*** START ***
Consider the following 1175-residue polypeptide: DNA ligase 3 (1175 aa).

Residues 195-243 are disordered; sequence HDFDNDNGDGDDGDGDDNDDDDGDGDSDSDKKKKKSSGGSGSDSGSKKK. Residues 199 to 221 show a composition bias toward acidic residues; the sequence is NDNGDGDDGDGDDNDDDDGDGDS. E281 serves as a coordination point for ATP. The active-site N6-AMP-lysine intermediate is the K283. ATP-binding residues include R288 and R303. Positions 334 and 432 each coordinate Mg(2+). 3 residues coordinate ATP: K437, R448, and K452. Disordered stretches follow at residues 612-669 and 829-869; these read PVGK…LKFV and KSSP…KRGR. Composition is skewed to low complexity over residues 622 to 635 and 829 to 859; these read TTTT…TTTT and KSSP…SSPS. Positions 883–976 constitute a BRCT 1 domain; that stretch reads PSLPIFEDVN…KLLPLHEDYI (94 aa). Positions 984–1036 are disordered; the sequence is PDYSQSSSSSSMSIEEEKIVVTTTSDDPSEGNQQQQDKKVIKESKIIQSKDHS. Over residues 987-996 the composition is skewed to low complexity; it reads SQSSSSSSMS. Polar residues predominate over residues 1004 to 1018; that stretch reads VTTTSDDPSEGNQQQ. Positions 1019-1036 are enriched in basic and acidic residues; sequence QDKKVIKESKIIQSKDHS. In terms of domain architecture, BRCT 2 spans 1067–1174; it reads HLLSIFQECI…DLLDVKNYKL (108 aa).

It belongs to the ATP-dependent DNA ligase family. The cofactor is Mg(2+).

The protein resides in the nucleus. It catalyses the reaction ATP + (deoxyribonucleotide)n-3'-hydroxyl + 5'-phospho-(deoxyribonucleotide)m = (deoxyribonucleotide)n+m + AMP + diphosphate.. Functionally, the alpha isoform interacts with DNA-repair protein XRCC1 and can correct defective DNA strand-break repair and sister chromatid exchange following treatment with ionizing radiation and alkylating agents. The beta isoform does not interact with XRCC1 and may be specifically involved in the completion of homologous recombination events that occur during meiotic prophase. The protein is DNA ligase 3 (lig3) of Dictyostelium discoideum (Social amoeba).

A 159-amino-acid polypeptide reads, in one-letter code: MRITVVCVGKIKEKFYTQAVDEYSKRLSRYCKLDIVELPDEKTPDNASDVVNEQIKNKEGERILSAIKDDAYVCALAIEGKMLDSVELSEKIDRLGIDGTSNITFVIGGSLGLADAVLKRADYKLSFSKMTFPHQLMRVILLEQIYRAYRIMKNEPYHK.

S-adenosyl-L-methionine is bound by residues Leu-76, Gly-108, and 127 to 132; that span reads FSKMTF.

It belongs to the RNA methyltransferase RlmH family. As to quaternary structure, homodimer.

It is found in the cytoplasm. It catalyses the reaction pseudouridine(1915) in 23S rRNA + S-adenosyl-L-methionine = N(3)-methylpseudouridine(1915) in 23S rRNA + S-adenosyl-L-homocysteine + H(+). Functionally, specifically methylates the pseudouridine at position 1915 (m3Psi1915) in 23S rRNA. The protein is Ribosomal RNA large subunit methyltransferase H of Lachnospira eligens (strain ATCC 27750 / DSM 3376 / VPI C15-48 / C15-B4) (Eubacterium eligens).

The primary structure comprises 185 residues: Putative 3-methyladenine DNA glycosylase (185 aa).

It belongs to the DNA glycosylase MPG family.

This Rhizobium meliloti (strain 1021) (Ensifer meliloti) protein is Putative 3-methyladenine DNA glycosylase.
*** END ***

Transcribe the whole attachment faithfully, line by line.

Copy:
Consider the following 1175-residue polypeptide: DNA ligase 3 (1175 aa).

Residues 195-243 are disordered; sequence HDFDNDNGDGDDGDGDDNDDDDGDGDSDSDKKKKKSSGGSGSDSGSKKK. Residues 199 to 221 show a composition bias toward acidic residues; the sequence is NDNGDGDDGDGDDNDDDDGDGDS. E281 serves as a coordination point for ATP. The active-site N6-AMP-lysine intermediate is the K283. ATP-binding residues include R288 and R303. Positions 334 and 432 each coordinate Mg(2+). 3 residues coordinate ATP: K437, R448, and K452. Disordered stretches follow at residues 612-669 and 829-869; these read PVGK…LKFV and KSSP…KRGR. Composition is skewed to low complexity over residues 622 to 635 and 829 to 859; these read TTTT…TTTT and KSSP…SSPS. Positions 883–976 constitute a BRCT 1 domain; that stretch reads PSLPIFEDVN…KLLPLHEDYI (94 aa). Positions 984–1036 are disordered; the sequence is PDYSQSSSSSSMSIEEEKIVVTTTSDDPSEGNQQQQDKKVIKESKIIQSKDHS. Over residues 987-996 the composition is skewed to low complexity; it reads SQSSSSSSMS. Polar residues predominate over residues 1004 to 1018; that stretch reads VTTTSDDPSEGNQQQ. Positions 1019-1036 are enriched in basic and acidic residues; sequence QDKKVIKESKIIQSKDHS. In terms of domain architecture, BRCT 2 spans 1067–1174; it reads HLLSIFQECI…DLLDVKNYKL (108 aa).

It belongs to the ATP-dependent DNA ligase family. The cofactor is Mg(2+).

The protein resides in the nucleus. It catalyses the reaction ATP + (deoxyribonucleotide)n-3'-hydroxyl + 5'-phospho-(deoxyribonucleotide)m = (deoxyribonucleotide)n+m + AMP + diphosphate.. Functionally, the alpha isoform interacts with DNA-repair protein XRCC1 and can correct defective DNA strand-break repair and sister chromatid exchange following treatment with ionizing radiation and alkylating agents. The beta isoform does not interact with XRCC1 and may be specifically involved in the completion of homologous recombination events that occur during meiotic prophase. The protein is DNA ligase 3 (lig3) of Dictyostelium discoideum (Social amoeba).

A 159-amino-acid polypeptide reads, in one-letter code: MRITVVCVGKIKEKFYTQAVDEYSKRLSRYCKLDIVELPDEKTPDNASDVVNEQIKNKEGERILSAIKDDAYVCALAIEGKMLDSVELSEKIDRLGIDGTSNITFVIGGSLGLADAVLKRADYKLSFSKMTFPHQLMRVILLEQIYRAYRIMKNEPYHK.

S-adenosyl-L-methionine is bound by residues Leu-76, Gly-108, and 127 to 132; that span reads FSKMTF.

It belongs to the RNA methyltransferase RlmH family. As to quaternary structure, homodimer.

It is found in the cytoplasm. It catalyses the reaction pseudouridine(1915) in 23S rRNA + S-adenosyl-L-methionine = N(3)-methylpseudouridine(1915) in 23S rRNA + S-adenosyl-L-homocysteine + H(+). Functionally, specifically methylates the pseudouridine at position 1915 (m3Psi1915) in 23S rRNA. The protein is Ribosomal RNA large subunit methyltransferase H of Lachnospira eligens (strain ATCC 27750 / DSM 3376 / VPI C15-48 / C15-B4) (Eubacterium eligens).

The primary structure comprises 185 residues: Putative 3-methyladenine DNA glycosylase (185 aa).

It belongs to the DNA glycosylase MPG family.

This Rhizobium meliloti (strain 1021) (Ensifer meliloti) protein is Putative 3-methyladenine DNA glycosylase.